The Congressional Budget Office (CBO) released a report in June projecting that the Social Security trust fund reserves will run out in 2029—one year earlier than CBO's past projections. The last five annual reports put out by the Social Security and Medicare Board of Trustees have suggested that the reserves will instead be exhausted sometime between 2033 and 2037.
Regardless of the exact year of depletion, once the Social Security reserves run dry, the program will only be able to pay out what's collected in Social Security tax revenues each year. Estimates suggest that retired beneficiaries would likely only receive about 75% of their currently expected benefit amount. So someone who is expecting a $2,000-a-month Social Security benefit in retirement would only get $1,500 once the reserves are gone.
Politicians have proposed several ways to "close the gap" so that future Social Security beneficiaries don't lose a big portion of their expected benefit. Some Republicans, including 2016 presidential candidate Jeb Bush, have suggested privatizing Social Security by giving every worker a separate locked account in which to save a portion of their income for retirement. This would protect workers against the risks of Social Security's insolvency.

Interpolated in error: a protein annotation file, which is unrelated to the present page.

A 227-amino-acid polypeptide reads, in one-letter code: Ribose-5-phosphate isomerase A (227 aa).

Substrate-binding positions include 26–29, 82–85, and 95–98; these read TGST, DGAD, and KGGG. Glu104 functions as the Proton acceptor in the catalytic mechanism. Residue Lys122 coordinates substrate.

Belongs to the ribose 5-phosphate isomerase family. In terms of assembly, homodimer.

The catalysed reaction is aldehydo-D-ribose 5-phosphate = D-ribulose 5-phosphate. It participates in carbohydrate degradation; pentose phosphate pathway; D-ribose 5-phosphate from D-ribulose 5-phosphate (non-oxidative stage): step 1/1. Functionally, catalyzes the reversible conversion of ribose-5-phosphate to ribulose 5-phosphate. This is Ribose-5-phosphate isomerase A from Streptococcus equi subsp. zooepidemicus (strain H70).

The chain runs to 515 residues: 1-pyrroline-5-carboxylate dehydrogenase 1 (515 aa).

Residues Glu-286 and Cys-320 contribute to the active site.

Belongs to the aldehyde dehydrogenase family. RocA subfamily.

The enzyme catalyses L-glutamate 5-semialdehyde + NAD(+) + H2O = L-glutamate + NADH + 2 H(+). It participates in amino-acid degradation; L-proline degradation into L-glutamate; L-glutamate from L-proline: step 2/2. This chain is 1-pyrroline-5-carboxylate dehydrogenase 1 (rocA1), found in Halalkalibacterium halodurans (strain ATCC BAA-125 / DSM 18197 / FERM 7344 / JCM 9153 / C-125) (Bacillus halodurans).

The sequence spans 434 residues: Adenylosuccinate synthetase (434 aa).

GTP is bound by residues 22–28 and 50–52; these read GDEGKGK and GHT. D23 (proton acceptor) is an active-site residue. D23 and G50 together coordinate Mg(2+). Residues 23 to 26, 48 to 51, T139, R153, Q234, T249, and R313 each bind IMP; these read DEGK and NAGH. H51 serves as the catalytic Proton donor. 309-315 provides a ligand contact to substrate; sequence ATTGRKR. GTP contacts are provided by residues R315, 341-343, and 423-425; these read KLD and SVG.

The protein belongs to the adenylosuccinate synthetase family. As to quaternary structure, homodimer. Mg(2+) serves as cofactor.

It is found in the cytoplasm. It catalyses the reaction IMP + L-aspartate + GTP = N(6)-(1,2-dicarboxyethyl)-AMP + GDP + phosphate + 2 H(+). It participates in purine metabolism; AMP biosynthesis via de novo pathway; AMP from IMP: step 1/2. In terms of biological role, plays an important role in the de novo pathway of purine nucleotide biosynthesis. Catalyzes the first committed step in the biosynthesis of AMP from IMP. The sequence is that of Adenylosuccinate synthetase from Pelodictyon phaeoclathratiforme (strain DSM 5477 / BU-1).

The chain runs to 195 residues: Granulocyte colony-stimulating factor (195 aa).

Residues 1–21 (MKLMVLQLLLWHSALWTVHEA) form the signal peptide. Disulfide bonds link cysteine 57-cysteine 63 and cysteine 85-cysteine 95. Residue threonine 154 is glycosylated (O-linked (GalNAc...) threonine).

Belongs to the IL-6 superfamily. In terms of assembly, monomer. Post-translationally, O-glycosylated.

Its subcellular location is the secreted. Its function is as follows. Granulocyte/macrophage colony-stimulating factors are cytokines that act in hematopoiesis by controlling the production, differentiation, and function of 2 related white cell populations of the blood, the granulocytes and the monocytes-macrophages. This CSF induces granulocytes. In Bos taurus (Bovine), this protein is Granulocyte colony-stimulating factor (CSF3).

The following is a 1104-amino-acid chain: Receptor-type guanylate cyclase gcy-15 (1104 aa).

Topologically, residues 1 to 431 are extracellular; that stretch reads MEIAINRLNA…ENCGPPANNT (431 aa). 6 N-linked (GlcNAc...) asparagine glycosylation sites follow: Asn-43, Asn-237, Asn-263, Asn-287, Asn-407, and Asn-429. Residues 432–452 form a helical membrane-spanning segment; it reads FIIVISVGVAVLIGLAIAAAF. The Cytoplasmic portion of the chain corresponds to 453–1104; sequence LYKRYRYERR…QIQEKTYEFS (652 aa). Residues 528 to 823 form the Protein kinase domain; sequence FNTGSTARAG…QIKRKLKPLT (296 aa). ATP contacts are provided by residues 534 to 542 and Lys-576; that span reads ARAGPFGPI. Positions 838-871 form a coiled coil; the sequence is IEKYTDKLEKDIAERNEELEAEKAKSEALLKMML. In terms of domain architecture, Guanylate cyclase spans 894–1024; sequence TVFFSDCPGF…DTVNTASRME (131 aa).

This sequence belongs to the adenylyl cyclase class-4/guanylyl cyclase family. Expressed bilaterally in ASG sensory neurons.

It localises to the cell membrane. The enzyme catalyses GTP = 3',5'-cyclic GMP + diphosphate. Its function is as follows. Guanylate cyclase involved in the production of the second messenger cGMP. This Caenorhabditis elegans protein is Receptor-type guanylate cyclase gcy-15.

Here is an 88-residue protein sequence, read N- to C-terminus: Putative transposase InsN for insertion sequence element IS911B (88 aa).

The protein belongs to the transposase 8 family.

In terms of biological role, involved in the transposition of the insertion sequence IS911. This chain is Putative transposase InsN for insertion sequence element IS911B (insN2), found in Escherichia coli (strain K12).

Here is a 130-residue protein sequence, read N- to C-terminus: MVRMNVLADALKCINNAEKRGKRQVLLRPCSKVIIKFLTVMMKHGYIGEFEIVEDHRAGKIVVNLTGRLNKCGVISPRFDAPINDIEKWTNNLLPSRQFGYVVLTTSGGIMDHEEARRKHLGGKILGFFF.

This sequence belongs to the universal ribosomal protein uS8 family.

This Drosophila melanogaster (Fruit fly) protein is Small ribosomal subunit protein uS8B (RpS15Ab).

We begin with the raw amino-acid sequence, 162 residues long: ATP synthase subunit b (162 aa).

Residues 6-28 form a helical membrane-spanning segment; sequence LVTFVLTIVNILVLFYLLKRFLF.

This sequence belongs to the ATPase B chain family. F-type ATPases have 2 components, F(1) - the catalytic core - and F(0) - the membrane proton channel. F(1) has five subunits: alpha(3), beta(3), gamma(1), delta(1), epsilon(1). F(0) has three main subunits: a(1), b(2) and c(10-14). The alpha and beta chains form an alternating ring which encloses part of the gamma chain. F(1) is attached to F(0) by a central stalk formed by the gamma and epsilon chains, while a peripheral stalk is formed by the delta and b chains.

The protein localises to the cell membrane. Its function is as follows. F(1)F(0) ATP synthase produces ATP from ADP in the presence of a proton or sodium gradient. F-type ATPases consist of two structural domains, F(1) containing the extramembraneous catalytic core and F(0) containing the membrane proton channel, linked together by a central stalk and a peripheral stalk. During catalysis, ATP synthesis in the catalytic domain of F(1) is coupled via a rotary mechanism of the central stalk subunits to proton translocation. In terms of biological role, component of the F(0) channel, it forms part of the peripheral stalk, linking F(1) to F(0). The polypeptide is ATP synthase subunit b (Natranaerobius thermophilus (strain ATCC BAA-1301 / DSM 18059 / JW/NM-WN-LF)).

Some lawmakers have also suggested raising the age that Americans would be able to start claiming Social Security benefits or changing the current calculations used to calculate benefits.
Others have suggested increasing Social Security taxes on higher-income Americans. Currently, the Social Security tax is only levied on up to $118,500 of Americans' income. A bill introduced by House Democrat John Larson of Connecticut called the Social Security 2100 Act would require the employment tax start to be paid again once someone's income reaches above $400,000. It would also impose an incremental payroll tax increase of the employment and self-employment tax, reaching 15.3% by 2084.
"The Social Security 2100 Act keeps the system solvent for the next 75 years and beyond, according to the independent analysis of the Social Security Administration's chief actuary, and does so without cutting benefits or contributing a dime to the deficit," Rep. Larson wrote in an op-ed in The Hill.
The CBO report suggested that a payroll tax increase of 4.4% today is needed to keep the reserves going for 75 more years, assuming there are no changes to the current income threshold that's taxed. However, a 2014 Social Security Administration report found that taxable payroll would only need to rise by 2.88% to maintain the reserves.
A lingering question, though, is how soon Congress or the President will take action on Social Security. Given that the 2016 presidential race has already begun, it's unlikely that the issue will see much movement in coming months.
The longer politicians wait to take action, the more severe the action will need to be in order to shore up the reserves. Charles Blahous, research fellow at the Hoover Institute, recently cautioned that Congress shouldn't wait too long to tackle Social Security, according to the Hill. "Lawmakers would do well to act promptly," he said.